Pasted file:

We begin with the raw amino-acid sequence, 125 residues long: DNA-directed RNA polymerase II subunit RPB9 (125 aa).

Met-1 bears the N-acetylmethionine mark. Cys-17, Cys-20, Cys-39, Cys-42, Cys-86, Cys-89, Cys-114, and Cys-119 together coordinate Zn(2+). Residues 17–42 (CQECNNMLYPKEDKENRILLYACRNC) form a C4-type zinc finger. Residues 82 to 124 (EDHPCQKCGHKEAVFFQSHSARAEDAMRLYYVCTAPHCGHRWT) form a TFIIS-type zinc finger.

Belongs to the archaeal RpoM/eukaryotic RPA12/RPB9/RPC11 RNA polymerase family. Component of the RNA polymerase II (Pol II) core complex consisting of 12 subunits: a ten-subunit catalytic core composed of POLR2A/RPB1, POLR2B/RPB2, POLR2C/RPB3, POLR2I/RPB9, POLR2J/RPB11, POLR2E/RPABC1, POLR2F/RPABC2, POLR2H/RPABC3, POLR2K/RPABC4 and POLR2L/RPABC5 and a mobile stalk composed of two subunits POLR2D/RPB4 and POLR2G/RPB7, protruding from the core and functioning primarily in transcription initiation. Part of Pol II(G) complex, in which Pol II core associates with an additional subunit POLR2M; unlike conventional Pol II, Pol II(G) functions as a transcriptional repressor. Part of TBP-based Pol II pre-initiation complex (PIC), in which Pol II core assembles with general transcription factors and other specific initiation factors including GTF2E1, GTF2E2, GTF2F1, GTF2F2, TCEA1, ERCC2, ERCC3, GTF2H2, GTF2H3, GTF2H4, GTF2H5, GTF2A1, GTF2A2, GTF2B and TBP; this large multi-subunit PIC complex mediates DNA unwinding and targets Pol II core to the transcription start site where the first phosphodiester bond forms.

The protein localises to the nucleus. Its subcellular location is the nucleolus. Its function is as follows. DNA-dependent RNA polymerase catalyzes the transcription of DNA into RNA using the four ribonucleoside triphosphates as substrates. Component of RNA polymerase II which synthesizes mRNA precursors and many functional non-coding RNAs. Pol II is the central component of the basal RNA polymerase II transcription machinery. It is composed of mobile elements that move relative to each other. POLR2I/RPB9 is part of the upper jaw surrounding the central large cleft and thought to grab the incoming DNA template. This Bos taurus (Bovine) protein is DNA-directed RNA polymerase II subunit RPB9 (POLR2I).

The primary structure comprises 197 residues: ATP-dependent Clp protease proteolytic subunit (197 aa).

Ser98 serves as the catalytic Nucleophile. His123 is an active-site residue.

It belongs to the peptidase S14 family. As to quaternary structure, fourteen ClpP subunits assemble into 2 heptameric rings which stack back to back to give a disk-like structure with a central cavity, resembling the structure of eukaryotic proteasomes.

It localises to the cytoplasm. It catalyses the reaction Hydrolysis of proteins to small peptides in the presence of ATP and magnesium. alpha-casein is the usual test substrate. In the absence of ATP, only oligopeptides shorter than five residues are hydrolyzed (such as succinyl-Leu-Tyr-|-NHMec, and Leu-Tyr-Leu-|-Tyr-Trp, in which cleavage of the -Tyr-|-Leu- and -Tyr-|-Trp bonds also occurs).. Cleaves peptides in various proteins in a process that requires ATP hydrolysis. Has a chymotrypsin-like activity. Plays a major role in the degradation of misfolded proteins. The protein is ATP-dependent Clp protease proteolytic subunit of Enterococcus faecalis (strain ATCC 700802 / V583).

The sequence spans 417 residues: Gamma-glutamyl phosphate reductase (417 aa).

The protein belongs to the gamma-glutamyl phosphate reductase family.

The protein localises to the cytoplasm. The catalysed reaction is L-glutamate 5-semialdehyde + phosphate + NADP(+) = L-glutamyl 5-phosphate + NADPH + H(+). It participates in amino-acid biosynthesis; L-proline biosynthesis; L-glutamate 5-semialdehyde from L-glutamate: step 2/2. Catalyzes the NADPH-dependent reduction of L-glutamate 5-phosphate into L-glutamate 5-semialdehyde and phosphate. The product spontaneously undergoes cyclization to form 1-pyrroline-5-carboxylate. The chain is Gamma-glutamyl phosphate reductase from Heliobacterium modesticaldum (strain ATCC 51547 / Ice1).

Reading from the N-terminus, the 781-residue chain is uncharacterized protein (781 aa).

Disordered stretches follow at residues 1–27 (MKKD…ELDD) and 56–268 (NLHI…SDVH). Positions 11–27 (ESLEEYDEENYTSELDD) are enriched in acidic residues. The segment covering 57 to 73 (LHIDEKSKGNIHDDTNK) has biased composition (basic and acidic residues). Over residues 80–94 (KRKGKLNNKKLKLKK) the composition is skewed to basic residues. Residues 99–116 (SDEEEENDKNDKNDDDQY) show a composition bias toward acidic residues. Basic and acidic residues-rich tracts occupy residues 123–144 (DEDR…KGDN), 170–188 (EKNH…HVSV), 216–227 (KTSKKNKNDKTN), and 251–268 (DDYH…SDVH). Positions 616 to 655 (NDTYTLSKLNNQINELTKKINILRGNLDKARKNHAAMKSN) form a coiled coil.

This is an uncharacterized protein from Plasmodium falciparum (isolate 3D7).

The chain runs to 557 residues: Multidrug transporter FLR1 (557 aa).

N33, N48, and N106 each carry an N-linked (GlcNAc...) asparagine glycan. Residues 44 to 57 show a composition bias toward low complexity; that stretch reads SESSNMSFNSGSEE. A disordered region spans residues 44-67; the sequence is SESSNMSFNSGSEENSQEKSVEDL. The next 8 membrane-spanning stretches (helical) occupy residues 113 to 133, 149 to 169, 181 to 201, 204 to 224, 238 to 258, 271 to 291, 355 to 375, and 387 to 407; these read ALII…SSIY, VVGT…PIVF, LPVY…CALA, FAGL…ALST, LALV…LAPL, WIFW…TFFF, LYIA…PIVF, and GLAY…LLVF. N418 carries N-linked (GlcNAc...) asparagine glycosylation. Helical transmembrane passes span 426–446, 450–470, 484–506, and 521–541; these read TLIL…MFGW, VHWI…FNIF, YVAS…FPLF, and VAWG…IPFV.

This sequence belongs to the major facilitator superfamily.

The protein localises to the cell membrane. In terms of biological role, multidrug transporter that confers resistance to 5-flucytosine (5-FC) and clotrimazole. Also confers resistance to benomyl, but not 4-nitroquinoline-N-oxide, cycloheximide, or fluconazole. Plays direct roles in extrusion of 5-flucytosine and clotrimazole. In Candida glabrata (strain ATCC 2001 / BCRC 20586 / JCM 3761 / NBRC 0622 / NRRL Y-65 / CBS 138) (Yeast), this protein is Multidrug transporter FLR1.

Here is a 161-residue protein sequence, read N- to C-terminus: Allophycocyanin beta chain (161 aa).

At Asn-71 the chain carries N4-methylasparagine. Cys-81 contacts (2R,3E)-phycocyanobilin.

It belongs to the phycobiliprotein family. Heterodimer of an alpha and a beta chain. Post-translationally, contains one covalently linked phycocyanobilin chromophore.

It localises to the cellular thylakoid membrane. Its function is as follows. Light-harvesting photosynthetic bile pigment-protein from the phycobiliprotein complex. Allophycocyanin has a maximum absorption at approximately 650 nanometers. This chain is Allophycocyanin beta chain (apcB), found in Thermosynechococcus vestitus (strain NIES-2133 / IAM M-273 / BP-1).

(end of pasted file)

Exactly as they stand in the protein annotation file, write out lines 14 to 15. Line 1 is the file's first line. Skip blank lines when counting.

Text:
This is an uncharacterized protein from Plasmodium falciparum (isolate 3D7).

The chain runs to 557 residues: Multidrug transporter FLR1 (557 aa).